Contrary to Picketty, Deaton’s intentions are not to identify the inequalities as one of the “main culprits” behind the poverty and lack of development of some countries. Rather, he blames the spread of diseases and health issues as the main reasons behind people economic fallout. He believes that the world populations were able to achieve some level of development because of the improvement of their medical accessibility: hospitals, medications, research…He refers to this as the “Great Escape”, the escape from diseases, from poverty, and thus from inequalities. Another factor that Deaton believes has improved people’s lives around the world is “globalization”.

For this, he gives the examples of countries like Hong Kong, Malaysia, Singapore, South Korea, Taiwan and Thailand and Botswana, who had an economic growth rate higher than 4% per year in the period between 1960 and 2010.

However this economic growth didn’t translate automatically into economic equalities between the countries and inside the same country.

Hence, in China a country with a high growth rate, and with an economy that would soon surpass the American’s, the average income in China remains 20% of the American’s.

Despite those flagrant inequalities, Deaton, thinks that it is the ingenuity and intelligence of people that would make them advance and lead them to win over poverty. Even if this progress will be met with increasing inequalities at some point.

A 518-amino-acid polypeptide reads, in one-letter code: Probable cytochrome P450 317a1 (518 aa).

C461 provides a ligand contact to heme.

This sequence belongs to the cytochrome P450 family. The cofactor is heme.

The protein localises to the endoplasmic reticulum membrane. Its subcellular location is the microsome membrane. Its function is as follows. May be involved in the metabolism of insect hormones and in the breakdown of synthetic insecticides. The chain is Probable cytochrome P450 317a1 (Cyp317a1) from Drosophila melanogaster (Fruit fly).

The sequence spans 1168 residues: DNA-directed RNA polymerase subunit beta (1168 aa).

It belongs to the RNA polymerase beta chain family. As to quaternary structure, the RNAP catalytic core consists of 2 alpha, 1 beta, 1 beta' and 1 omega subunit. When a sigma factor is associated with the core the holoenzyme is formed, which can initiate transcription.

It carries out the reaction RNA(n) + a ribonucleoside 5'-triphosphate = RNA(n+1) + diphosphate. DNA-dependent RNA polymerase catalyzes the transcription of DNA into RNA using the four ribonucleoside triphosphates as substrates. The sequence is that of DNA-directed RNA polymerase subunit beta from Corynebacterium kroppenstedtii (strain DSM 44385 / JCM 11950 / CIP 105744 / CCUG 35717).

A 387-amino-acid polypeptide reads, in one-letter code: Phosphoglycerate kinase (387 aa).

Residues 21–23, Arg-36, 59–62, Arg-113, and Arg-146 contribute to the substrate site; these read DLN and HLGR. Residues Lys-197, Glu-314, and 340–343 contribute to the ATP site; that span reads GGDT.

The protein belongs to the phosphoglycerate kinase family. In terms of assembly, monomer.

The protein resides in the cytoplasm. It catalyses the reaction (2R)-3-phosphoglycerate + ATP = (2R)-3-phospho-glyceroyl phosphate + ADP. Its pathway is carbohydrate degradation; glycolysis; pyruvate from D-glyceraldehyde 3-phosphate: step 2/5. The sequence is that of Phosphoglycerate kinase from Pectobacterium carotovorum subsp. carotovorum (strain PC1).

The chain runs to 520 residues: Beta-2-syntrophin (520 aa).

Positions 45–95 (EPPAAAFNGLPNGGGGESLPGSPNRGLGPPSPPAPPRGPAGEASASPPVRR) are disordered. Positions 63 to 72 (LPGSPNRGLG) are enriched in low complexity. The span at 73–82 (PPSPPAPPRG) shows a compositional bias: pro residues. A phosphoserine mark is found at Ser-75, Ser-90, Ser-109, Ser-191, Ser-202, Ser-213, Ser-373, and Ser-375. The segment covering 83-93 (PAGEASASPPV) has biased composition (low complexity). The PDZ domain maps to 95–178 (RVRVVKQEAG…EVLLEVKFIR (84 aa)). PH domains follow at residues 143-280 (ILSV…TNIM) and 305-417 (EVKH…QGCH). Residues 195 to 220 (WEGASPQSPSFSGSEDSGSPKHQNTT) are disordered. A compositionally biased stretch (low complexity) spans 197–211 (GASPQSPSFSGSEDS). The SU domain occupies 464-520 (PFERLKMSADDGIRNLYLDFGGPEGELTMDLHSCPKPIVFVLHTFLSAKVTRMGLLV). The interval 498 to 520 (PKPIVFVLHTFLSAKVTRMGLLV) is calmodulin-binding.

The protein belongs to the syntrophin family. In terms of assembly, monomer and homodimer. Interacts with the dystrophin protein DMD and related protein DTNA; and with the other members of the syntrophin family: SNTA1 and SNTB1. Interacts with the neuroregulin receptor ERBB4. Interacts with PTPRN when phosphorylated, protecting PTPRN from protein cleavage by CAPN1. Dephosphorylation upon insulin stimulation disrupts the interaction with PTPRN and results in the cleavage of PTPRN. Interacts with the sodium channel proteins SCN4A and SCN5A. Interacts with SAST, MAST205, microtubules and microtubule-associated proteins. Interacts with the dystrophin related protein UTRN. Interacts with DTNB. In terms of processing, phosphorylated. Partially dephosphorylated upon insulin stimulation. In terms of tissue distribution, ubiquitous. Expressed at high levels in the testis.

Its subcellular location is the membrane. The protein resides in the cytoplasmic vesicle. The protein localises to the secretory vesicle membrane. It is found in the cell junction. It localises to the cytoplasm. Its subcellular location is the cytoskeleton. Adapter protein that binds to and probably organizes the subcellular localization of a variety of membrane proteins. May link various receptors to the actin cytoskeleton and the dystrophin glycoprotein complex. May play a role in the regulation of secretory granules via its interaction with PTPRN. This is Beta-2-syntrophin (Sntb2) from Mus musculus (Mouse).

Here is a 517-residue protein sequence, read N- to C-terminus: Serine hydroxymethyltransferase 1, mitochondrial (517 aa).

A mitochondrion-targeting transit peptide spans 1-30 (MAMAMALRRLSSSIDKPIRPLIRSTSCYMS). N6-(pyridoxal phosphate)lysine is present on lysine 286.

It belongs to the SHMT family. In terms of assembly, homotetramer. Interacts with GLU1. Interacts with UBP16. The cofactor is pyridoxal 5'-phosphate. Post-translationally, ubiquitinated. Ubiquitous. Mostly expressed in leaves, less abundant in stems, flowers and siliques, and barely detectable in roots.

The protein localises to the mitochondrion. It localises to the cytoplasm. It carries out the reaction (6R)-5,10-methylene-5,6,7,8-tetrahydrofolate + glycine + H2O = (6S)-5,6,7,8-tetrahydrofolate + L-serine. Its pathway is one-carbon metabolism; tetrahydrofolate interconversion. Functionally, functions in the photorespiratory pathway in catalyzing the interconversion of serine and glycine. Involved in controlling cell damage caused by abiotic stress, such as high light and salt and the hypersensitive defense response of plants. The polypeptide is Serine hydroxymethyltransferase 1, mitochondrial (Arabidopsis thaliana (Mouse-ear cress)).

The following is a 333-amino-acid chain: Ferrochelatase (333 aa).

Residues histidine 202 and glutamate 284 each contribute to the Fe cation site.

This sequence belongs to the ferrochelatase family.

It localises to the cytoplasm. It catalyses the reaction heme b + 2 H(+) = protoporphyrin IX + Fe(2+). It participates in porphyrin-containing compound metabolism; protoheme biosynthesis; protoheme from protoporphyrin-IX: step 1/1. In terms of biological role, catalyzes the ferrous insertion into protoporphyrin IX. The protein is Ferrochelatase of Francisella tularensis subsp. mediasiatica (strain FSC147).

Contrary to the book of Picketty, Deaton’s was well received by the neoliberal reviews. Even when Deaton exposed the financial debacles of Wall Street and how the government bailed out the financial institutions using the usual refrain of “Too big to fail”, he didn’t go anywhere further to put in question, the “accepted” and “justified” institutionalized greed underlying today’s neoliberalism.

Deaton continues to believe in globalization as an engine of development and explains the inequalities between countries and within countries as “mismanaged globalization”. But he doesn’t tell us how these inequalities can be kept in control without falling in social unrest. He doesn’t provide us with any concrete actions on how the health conditions of poor countries can break out of the circle of poverty specially knowing that inside those same countries government, corruption and lack of democratic institutions are all linked together.

Picketty book’s introduced a classical tool to defy inequalities: taxes. But, this was immediately, considered as a socialist measure. Deaton candidly admits in his book that “Equality policy required by democracy is still threatened by economic inequality”. Nevertheless, he remains mum on how to achieve and implement that much need “equality policy”.

 

 

 

Where is Home?

Great population movements have always marked humanity. Religious traditions are full of stories of people fleeing persecution, escaping diseases, running away from natural disasters. The biblical story of “Noah’s Ark” is probably one the first stories of both human and animal migration fleeing natural disaster, something we would call today the climate change consequences. Exodus, another biblical reference, tells us about the ancient migration of Jewish people fleeing political and racial persecution by the Egyptian Pharaoh to look for freedom in the land of Canaan.